A highway with a lone lamppost stretches off into an infinity of desert dunes. Two guards in fur hats and overcoats stand smoking in the midst of a vast, boundless steppe. A man squats before a pool, peering into the water, nothing but sky and a distant flat horizon behind him.
For Garif Basyrov, empty space was a source of meaning, an artistic idiom that he used to transform his simple graphic depictions of everyday Soviet activity into a deeper and more universal reflection on the human condition.
For the first time since his death in 2004, this Tatar artist’s work is being shown at the Pushkin Museum of Fine Arts. The museum has devoted two rooms to Basyrov’s surreal, sparse explorations of life in the late Soviet period, alongside a series of etchings and a body of sculptures produced in the 1990s.
Basyrov’s early years possibly hold a clue to the themes the artist developed as a grown man: He was born in a colony for “wives of traitors to the Motherland” in what is today northern Kazakhstan.
Given these circumstances, perhaps it is no surprise that so many of his drawings are dominated by empty space and flat horizons. Indeed, those familiar with Kazakhstan will find a clear echo of the steppes and huge skies of Central Asia in the vacant backgrounds, boundless horizons and huge skies of many of his graphic works.
A master of technique
Titled “Inhabited Landscapes,” the exhibition is dominated by works from the series of the same name, a large body of drawings mostly executed in colored pencil and pastel on cardboard during the 1980s and early 1990s. The subjects may be simple, but Basyrov demonstrates a virtuosity of technique that places him clearly among the most technically accomplished of Soviet artists.
Up close, these graphic works turn out to be based on a form of hybrid pointillism. Using complex cross-hatching and sharp strokes of variegated color, Basyrov builds up an effect of prickly motion that creates the effect of soft, even textures from afar.
“He makes it look so easy,” says curator Alexei Savinov. “True professionalism is when you don’t see the artist’s labor. You see the image created, but not the work the artist has put into it.”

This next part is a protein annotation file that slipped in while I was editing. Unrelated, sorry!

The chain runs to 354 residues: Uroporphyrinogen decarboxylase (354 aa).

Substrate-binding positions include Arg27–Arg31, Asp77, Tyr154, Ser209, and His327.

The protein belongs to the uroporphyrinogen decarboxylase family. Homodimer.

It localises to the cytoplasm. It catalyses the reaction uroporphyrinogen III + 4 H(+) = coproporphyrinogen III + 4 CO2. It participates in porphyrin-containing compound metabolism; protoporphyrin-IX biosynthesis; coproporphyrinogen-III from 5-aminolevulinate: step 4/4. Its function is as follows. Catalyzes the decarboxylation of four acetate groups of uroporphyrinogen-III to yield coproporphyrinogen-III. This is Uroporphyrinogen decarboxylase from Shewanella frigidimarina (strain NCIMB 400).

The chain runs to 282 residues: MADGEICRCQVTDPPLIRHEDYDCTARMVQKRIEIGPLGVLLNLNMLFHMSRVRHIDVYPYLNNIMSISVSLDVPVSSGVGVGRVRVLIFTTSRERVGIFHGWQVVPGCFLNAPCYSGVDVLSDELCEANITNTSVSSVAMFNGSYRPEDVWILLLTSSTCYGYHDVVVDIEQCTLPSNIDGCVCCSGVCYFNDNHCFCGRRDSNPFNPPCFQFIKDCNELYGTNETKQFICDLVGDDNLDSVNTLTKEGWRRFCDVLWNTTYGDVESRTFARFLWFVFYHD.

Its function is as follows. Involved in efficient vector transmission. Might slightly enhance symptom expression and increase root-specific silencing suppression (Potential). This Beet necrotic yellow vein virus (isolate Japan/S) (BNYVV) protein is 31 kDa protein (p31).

Soviet animator Yuriy Norstein (creator of the much-loved short film “Hedgehog in the Fog”) said that Basyrov’s lines and strokes were so well laid that you could make a fabric from it.
Yet there is little sense in trying to pigeonhole Basyrov via his style or genre — he neither fits the term “graphic artist” (he also made sculptures) nor is his work easily classified — is it abstract? Surrealist? Absurdist?
Essays on isolation
Many of the works in “Inhabited Landscapes” appear to be bleak, reductionist pictures of Soviet life in the 1980s. Here the gaping spaces and lack of detail and color often appear as a reflection of the monolithic, drab reality of late Soviet society: A cross-country skier puts his head down as he moves grimly forward along an infinite alley of blind walls; men roll giant snowballs in a driving blizzard, a game that seems more Sisyphean than winter fun.
Meanwhile, in “Subbotnik” a giant pile of felled trees rises against a background of blank white apartment blocks in what could be read as a metaphor for the striving of the Soviet state to shape the world to its will.
“Garif had an inherent, sharp feeling for history. His characters are both timeless yet at the same time firmly attached to our reality,” says Savinov.
At times there are hints of something darker: Are the indistinct figures lurking in a birch wood in “April II” just out for a weekend stroll or is there something more sinister at hand? Is one of them knocking another to the ground among the trees, or is this a depiction of some altogether more innocent activity?
Other pictures verge on surrealism: A suited man lies on his side, slowly submerging in rising water; a sleeping figure hovers in a pale night sky above a city.
While the exhibition is dominated by “Inhabited Landscapes,” it also acquaints the viewer with 40 pieces from Basyrov’s “Incubi” cycle, a series of small sculptures produced in the mid-1990s. These take the form of discarded fragments of wood, some left unworked, others carved into torsos or robed figures. They are adorned with a range of miniature household junk: handles, hinges, bolts, electrical parts, even a ring pull.
Unlike the sexually predatory male demons of myth, Basyrov’s incubi are more reminiscent of idols, the avatars of a multifarious, atomized new society built on the offcuts of a vanished civilization.
Indeed, says Savinov, most of the social archetypes presented in Basyrov’s work disappeared with the USSR.
“What resulted was the illustration of a vanished country. They remain universal as characters, but their ‘entourage’ has changed a little,” he says.
A universal idiom
Now, liberated from its original social context and geography, his art stands outside space and time: It has acquired a rare universality. These scenes have become archetypal situations of human experience: isolation, introspection, peace, complacency, the striving for liberty — conditions with which we can all identify. The beauty of Basyrov’s art is that it is as capable of speaking equally to a tribesman with no knowledge of the modern world as it is to an inhabitant of the city.
And while the voids that permeate Basyrov’s work may speak to many of loneliness, in a way this space creates room for interpretation, for thought, and at times, for hope.
In his picture “Sky and Stars,” a group of men wearing suits and ties stand rooted to the ground, heads craned skyward. Above is a vast gulf of empty space, but sprinkled across the very top of the picture is a narrow band of stars. And as that well-known aphorism by Oscar Wilde goes, we may all be in the gutter, but some of us are staring at the stars.